Nothing wrong with that by the way – “All Along The Watchtower” is indestructible, every cover has an appeal. If not on an emotional, dramatic level, then at least on a physical level: it is a beloved feet stamper and head banger.
Multi-purpose too, apparently. The song is used in dozens of films, quoted in literature, newspapers and graphic novels, pops up in video games (in Ghost Recon, Just Cause 3 and in Mafia III, for example), Hendrix’ version is, along with Creedence’s “Fortunate Son” more or less compulsory in Vietnam documentaries, the song and the lyrics play an atmospheric or even dialogue-directing role in television series such as Lucifer, The Young Pope (see below) and especially Battlestar Galactica (a brilliant, Indian adaptation).
And across half a century it is a classic that has been covered hundreds, no thousands of times; from the Olympus (U2, Clapton, Neil Young) via the Tower of Babel (the song has been translated into every conceivable language) down to the school bands in the bicycle cellar: everyone who can hold a guitar succumbs.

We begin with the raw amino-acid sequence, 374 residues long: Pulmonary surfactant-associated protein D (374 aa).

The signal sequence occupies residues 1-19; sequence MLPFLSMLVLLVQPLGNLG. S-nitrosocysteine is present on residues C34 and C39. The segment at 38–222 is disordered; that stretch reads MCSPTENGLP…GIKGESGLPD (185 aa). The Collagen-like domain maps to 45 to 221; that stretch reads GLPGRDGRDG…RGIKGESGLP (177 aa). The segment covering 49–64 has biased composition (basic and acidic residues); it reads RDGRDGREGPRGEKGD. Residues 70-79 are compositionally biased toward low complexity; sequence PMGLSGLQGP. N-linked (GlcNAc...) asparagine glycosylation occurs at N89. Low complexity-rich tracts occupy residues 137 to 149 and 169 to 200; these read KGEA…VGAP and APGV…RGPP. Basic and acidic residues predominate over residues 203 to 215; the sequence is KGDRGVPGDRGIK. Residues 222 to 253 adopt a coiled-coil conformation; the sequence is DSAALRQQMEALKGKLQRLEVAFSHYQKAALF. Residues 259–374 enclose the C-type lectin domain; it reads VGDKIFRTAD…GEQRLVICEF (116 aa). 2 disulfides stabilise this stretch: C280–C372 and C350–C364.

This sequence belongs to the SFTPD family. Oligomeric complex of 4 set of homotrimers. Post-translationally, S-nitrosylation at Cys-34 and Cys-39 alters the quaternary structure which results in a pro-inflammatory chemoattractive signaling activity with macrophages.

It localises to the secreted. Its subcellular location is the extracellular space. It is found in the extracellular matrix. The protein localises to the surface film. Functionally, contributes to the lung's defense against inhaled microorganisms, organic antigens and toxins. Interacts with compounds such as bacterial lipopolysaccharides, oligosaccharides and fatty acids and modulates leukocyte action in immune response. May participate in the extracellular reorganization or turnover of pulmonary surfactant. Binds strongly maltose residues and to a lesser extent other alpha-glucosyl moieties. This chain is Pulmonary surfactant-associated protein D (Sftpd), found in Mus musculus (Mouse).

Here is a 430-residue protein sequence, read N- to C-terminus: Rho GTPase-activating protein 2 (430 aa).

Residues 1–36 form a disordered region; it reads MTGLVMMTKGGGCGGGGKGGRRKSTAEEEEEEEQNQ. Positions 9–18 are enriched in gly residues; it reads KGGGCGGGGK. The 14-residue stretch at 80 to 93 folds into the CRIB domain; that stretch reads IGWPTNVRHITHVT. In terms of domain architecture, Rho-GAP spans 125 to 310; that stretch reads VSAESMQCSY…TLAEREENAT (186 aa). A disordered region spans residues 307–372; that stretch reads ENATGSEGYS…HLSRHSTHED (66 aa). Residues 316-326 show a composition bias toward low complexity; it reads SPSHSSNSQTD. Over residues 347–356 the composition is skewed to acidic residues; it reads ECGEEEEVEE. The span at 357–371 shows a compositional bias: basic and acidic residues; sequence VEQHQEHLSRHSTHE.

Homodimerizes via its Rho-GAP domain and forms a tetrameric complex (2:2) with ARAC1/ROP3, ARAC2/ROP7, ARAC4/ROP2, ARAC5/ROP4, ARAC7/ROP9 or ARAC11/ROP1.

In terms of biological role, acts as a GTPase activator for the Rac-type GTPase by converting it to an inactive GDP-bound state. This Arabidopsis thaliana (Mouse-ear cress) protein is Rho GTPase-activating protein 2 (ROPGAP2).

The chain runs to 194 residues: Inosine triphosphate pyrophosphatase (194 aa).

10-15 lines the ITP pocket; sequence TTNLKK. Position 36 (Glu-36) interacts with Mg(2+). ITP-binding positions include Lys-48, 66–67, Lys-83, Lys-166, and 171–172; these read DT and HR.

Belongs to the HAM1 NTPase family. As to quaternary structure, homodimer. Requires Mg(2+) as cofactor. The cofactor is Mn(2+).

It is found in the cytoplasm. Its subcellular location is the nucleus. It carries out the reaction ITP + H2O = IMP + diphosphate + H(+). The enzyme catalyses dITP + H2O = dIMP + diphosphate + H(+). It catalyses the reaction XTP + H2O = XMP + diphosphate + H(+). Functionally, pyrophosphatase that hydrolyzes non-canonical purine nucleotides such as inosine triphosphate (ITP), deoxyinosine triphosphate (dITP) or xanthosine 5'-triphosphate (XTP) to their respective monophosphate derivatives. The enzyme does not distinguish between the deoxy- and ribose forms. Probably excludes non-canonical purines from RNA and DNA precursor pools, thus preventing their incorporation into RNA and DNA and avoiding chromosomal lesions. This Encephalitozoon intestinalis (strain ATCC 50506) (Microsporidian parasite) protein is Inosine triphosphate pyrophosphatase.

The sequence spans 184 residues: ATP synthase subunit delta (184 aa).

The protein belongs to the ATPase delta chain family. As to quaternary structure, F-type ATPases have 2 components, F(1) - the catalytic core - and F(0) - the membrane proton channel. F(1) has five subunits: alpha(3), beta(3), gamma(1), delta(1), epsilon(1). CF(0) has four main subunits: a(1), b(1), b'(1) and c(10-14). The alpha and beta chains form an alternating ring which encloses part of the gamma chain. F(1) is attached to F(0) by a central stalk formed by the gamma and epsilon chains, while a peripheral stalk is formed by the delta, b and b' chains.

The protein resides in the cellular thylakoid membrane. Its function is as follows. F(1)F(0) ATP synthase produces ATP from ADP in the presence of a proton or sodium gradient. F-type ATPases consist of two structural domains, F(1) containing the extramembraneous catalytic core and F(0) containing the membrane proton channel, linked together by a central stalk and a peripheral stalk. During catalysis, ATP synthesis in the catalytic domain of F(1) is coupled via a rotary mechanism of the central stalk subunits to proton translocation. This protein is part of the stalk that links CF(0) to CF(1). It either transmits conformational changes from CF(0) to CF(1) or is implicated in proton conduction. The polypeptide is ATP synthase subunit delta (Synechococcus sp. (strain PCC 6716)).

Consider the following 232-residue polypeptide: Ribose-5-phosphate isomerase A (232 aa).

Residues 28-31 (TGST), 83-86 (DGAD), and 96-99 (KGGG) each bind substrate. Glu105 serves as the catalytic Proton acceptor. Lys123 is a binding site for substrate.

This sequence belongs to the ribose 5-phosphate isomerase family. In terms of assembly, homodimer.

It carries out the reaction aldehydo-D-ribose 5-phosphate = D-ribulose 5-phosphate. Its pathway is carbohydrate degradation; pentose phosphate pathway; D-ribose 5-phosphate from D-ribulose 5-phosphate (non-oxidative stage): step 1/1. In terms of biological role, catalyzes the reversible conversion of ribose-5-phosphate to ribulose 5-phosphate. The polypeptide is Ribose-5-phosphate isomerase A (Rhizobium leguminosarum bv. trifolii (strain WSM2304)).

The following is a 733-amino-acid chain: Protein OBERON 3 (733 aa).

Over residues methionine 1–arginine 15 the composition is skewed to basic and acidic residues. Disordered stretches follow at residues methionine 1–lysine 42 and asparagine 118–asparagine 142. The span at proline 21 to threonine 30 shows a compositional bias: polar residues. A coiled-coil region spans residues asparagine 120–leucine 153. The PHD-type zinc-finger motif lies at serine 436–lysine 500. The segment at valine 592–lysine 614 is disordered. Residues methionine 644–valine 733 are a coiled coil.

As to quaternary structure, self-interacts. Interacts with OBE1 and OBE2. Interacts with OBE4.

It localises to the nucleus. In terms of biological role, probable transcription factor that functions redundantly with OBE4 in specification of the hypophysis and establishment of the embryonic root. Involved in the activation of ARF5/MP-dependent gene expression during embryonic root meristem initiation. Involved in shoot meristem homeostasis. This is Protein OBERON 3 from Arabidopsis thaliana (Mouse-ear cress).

The ultimate cover is, obviously, Jimi Hendrix’ masterpiece. Even Dylan himself acknowledges that Hendrix’ version is more powerful than the original. He not only expresses this recognition in writing (in the liner notes at Biograph) and orally, in the MusiCares speech;
“After he became famous, he took some small songs of mine that nobody paid any attention to and pumped them up into the outer limits of the stratosphere and turned them all into classics. I have to thank Jimi, too”
… but he demonstrates his admiration too, to this day – Dylan performs “All Along The Watchtower” usually á la Hendrix. And he often does so: he has closed hundreds and hundreds of concerts with it, it is his most performed live song (more than two thousand times).
Never changing the lyrics, by the way.
The Young Pope:
What else is on the site
You’ll find some notes about our latest posts arranged by themes and subjects on the home page. You can also see details of our main sections on this site at the top of this page under the picture.
The index to all the 594 Dylan compositions and co-compositions that we have found on the A to Z page.
We also have a very lively discussion group “Untold Dylan” on Facebook with over 2000 active members. (Try imagining a place where it is always safe and warm). Just type the phrase “Untold Dylan” in, on your Facebook page or follow this link
If you are interested in Dylan’s work from a particular year or era, your best place to start is Bob Dylan year by year.
On the other hand if you would like to write for this website, please do drop me a line with details of your idea, or if you prefer, a whole article. Email Tony@schools.co.uk
And please do note The Bob Dylan Project, which lists every Dylan song in alphabetical order, and has links to licensed recordings and performances by Dylan and by other artists, links back to our reviews